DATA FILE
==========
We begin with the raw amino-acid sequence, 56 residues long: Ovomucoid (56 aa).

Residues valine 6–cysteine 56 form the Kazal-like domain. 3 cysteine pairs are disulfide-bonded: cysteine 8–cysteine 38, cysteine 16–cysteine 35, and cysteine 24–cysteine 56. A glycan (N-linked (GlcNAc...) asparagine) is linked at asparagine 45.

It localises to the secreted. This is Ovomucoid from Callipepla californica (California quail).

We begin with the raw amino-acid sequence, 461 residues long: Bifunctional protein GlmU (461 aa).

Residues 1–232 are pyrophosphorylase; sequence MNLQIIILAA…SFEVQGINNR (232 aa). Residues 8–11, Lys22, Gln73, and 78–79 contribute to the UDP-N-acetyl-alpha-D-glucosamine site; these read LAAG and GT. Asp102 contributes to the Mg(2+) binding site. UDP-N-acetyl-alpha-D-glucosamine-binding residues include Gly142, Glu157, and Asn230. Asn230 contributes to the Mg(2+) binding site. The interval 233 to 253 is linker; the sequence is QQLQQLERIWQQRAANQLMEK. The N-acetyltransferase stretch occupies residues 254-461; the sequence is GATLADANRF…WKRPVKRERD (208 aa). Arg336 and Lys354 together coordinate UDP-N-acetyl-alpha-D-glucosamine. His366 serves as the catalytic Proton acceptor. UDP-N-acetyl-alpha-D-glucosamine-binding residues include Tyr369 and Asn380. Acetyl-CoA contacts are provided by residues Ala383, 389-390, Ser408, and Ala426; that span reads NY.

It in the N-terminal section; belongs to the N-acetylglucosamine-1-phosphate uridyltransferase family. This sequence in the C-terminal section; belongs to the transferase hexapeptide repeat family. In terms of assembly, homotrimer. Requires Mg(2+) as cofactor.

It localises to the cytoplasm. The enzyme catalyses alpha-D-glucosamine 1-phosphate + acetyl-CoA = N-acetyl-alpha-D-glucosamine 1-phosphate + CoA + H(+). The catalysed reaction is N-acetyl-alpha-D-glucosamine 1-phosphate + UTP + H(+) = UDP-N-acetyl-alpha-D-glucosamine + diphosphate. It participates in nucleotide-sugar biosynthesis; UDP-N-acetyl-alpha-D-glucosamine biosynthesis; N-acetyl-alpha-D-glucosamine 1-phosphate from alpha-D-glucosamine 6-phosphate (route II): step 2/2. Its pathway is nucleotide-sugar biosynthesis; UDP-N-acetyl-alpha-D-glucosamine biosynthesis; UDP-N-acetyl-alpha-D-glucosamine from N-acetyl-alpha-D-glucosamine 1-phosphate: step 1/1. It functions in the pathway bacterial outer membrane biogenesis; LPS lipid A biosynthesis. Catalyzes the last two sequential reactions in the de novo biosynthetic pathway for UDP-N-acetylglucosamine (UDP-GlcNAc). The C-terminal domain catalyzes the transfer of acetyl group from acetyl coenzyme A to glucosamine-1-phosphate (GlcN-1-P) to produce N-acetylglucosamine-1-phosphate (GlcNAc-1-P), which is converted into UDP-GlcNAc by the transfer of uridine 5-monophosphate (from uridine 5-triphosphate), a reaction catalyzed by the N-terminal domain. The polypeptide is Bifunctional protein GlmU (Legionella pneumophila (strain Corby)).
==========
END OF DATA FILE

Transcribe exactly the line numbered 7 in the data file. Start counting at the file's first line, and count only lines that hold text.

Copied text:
It localises to the cytoplasm. The enzyme catalyses alpha-D-glucosamine 1-phosphate + acetyl-CoA = N-acetyl-alpha-D-glucosamine 1-phosphate + CoA + H(+). The catalysed reaction is N-acetyl-alpha-D-glucosamine 1-phosphate + UTP + H(+) = UDP-N-acetyl-alpha-D-glucosamine + diphosphate. It participates in nucleotide-sugar biosynthesis; UDP-N-acetyl-alpha-D-glucosamine biosynthesis; N-acetyl-alpha-D-glucosamine 1-phosphate from alpha-D-glucosamine 6-phosphate (route II): step 2/2. Its pathway is nucleotide-sugar biosynthesis; UDP-N-acetyl-alpha-D-glucosamine biosynthesis; UDP-N-acetyl-alpha-D-glucosamine from N-acetyl-alpha-D-glucosamine 1-phosphate: step 1/1. It functions in the pathway bacterial outer membrane biogenesis; LPS lipid A biosynthesis. Catalyzes the last two sequential reactions in the de novo biosynthetic pathway for UDP-N-acetylglucosamine (UDP-GlcNAc). The C-terminal domain catalyzes the transfer of acetyl group from acetyl coenzyme A to glucosamine-1-phosphate (GlcN-1-P) to produce N-acetylglucosamine-1-phosphate (GlcNAc-1-P), which is converted into UDP-GlcNAc by the transfer of uridine 5-monophosphate (from uridine 5-triphosphate), a reaction catalyzed by the N-terminal domain. The polypeptide is Bifunctional protein GlmU (Legionella pneumophila (strain Corby)).